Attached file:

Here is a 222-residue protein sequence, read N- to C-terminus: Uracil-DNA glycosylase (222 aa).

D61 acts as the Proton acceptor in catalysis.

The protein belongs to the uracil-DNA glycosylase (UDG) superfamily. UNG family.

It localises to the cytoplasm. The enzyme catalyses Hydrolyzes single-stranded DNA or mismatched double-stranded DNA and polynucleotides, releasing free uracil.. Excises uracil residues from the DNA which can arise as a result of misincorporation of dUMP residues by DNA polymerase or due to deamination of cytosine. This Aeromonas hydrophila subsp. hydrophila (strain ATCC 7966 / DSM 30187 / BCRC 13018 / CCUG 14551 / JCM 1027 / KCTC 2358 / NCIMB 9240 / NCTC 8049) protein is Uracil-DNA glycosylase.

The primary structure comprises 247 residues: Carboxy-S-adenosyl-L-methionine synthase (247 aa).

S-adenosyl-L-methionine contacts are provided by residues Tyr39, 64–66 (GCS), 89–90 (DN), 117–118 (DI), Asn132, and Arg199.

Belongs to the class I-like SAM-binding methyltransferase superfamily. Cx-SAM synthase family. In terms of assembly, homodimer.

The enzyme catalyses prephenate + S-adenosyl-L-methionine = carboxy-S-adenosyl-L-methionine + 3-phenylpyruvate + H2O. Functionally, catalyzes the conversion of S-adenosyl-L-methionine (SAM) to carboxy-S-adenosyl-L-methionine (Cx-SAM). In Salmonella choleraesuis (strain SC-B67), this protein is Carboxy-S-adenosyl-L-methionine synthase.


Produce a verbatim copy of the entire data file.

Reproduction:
Here is a 222-residue protein sequence, read N- to C-terminus: Uracil-DNA glycosylase (222 aa).

D61 acts as the Proton acceptor in catalysis.

The protein belongs to the uracil-DNA glycosylase (UDG) superfamily. UNG family.

It localises to the cytoplasm. The enzyme catalyses Hydrolyzes single-stranded DNA or mismatched double-stranded DNA and polynucleotides, releasing free uracil.. Excises uracil residues from the DNA which can arise as a result of misincorporation of dUMP residues by DNA polymerase or due to deamination of cytosine. This Aeromonas hydrophila subsp. hydrophila (strain ATCC 7966 / DSM 30187 / BCRC 13018 / CCUG 14551 / JCM 1027 / KCTC 2358 / NCIMB 9240 / NCTC 8049) protein is Uracil-DNA glycosylase.

The primary structure comprises 247 residues: Carboxy-S-adenosyl-L-methionine synthase (247 aa).

S-adenosyl-L-methionine contacts are provided by residues Tyr39, 64–66 (GCS), 89–90 (DN), 117–118 (DI), Asn132, and Arg199.

Belongs to the class I-like SAM-binding methyltransferase superfamily. Cx-SAM synthase family. In terms of assembly, homodimer.

The enzyme catalyses prephenate + S-adenosyl-L-methionine = carboxy-S-adenosyl-L-methionine + 3-phenylpyruvate + H2O. Functionally, catalyzes the conversion of S-adenosyl-L-methionine (SAM) to carboxy-S-adenosyl-L-methionine (Cx-SAM). In Salmonella choleraesuis (strain SC-B67), this protein is Carboxy-S-adenosyl-L-methionine synthase.